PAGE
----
Nelson tech startup creating innovative co-working space

Brothers Cameron and Deryk Wenaus show off the Jam Factory.

Jam Factory co-founders Cameron (right) and Deryk Wenaus stand in one area of their spacious new downtown Nelson co-working space.

Tech start-up Retreat Guru is turning the historic Jam Factory building in downtown Nelson into a vibrant, innovative coworking space where local technology and knowledge workers can gather to work and collaborate.

The space is a project by Retreat Guru founders and brothers, Cameron and Deryk Wenaus. Having seen a need in the community, they opened up a coworking space last year in their previous Baker Street location, and are now working to expand that vision in their larger space at 303 Vernon St.

The brothers are currently working with local architect Thomas Loh on renovations to the building that will open up the space to bring in more light, while maintaining the sound separation most remote and tech workers need.

Along with breakout rooms for private meetings and a yoga-meditation studio with offerings every day, the new space will feature a communal area, complete with kitchen, espresso bar and a living room. With the tech space workers in mind, the Jam Factory will feature the latest in high-speed fibre optic Internet.

Along with previous experience sharing their workspace with others, it was the closure of the former Gyre coworking space and subsequent call for a new place where independent workers in Nelson could find affordable office space and work side-by-side with others in a community that convinced them the need was there.

“We always had extra desk space available with our previous company, Blue Mandala. And we always had a positive experience working with other people who shared our office space,” said Cameron Wenaus. “So last year we decided to explore the coworking model. We had space available, so we took the lead and decided to rent more space in our building. From there, it took off.”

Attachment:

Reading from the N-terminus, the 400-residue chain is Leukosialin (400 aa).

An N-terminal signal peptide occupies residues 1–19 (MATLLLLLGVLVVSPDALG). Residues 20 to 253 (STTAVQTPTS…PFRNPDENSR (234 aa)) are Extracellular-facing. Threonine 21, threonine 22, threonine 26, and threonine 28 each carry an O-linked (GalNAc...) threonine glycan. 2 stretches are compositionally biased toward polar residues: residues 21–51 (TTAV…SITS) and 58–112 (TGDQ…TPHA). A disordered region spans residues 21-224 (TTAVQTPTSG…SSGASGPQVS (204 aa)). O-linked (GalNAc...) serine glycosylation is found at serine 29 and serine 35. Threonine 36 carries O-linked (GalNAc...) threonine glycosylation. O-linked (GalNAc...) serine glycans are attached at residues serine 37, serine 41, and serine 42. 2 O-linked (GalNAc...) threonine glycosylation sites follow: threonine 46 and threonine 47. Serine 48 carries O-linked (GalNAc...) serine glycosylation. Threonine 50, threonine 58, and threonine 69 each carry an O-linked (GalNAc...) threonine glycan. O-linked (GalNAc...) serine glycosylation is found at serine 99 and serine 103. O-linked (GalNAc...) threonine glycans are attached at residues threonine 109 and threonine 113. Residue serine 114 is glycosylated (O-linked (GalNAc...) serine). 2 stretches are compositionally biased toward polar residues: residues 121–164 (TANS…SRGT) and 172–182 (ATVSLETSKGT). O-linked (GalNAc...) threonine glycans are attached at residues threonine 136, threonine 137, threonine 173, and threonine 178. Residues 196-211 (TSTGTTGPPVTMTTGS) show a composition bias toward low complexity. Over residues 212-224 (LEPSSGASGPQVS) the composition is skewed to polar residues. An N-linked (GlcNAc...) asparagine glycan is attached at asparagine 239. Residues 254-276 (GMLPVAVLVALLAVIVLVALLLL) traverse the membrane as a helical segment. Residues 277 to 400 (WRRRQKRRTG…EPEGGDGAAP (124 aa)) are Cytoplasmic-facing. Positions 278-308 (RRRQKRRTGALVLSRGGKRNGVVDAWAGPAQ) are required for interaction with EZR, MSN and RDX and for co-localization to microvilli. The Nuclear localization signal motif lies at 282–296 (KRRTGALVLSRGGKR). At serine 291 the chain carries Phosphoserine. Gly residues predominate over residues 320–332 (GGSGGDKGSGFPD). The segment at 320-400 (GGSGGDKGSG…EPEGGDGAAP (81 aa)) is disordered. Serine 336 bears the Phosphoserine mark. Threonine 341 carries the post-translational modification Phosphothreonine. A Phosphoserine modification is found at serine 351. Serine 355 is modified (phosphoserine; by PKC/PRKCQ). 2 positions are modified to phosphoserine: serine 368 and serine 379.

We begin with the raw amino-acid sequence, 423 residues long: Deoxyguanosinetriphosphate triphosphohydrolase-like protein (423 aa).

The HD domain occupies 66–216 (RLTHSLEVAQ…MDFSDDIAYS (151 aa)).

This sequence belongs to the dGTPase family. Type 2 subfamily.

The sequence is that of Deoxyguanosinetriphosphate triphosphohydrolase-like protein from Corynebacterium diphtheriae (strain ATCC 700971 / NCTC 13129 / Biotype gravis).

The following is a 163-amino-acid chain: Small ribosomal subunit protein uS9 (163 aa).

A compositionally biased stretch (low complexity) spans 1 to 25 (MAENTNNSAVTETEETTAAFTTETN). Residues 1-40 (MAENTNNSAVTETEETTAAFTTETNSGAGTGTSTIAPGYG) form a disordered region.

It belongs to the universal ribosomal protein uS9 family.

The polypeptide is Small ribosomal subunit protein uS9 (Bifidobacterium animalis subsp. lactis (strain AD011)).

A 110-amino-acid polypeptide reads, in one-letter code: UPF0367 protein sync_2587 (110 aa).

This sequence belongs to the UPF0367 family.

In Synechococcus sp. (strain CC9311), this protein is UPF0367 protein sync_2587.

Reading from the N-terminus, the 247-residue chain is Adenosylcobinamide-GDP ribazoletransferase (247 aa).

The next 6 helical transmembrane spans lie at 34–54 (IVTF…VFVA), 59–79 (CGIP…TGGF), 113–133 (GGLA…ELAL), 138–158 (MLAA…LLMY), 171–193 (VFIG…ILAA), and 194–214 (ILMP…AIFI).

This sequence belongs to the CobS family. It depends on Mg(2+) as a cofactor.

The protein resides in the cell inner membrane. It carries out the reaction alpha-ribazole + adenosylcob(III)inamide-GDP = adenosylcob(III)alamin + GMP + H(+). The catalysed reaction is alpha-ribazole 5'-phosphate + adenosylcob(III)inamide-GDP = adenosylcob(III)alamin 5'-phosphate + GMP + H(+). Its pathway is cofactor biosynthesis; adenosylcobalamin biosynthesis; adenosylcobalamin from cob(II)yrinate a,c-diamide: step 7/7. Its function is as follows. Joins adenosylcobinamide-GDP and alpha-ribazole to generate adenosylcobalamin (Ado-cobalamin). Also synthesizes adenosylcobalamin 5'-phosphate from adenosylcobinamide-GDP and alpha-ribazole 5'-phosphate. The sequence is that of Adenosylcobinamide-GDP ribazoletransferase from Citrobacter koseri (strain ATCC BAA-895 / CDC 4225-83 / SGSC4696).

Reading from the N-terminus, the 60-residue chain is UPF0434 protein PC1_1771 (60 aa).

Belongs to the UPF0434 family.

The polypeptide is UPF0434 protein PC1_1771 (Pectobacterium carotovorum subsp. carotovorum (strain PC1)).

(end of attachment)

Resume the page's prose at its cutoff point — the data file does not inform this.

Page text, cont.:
They liked the coworking model so much that when the time came to find a new home for their growing company, the brothers chose a space that suited an expanded coworking community.

The building, which most recently housed the Academy of Classical Oriental Sciences, is a timber-framed structure with stone exterior walls originally built in 1911 as a warehouse for the McDonald Jam Factory. Upon seeing the 8,000 square-foot main floor of the building, the brothers immediately knew they had found the perfect space to suit their vision. They decided to call it the Jam Factory, as both a nod to its origins and its new function as a collaborative workspace.

“There’s a lot of synthesis and a lot of cross-pollination that happens when you get people who work in similar industries working in one space; collaboration inevitably happens,” said Wenaus.

He adds that they may also create some subsidized space for artists. “It will mostly be a tech environment, but we would like to have it be a beautiful mix of creative and commercial residents.”

The building is currently home to about 20 people, with space for 30 to 40. Wenaus says the remaining spaces available will mostly be for people who want their own, dedicated desk. But there will also be temporary “hot desks” available for people who just want to drop in on a casual basis.

Co-working spaces will be officially available in January. But Wenaus says that if anyone wants to get in on the ground floor, they’re welcome to start earlier than that.

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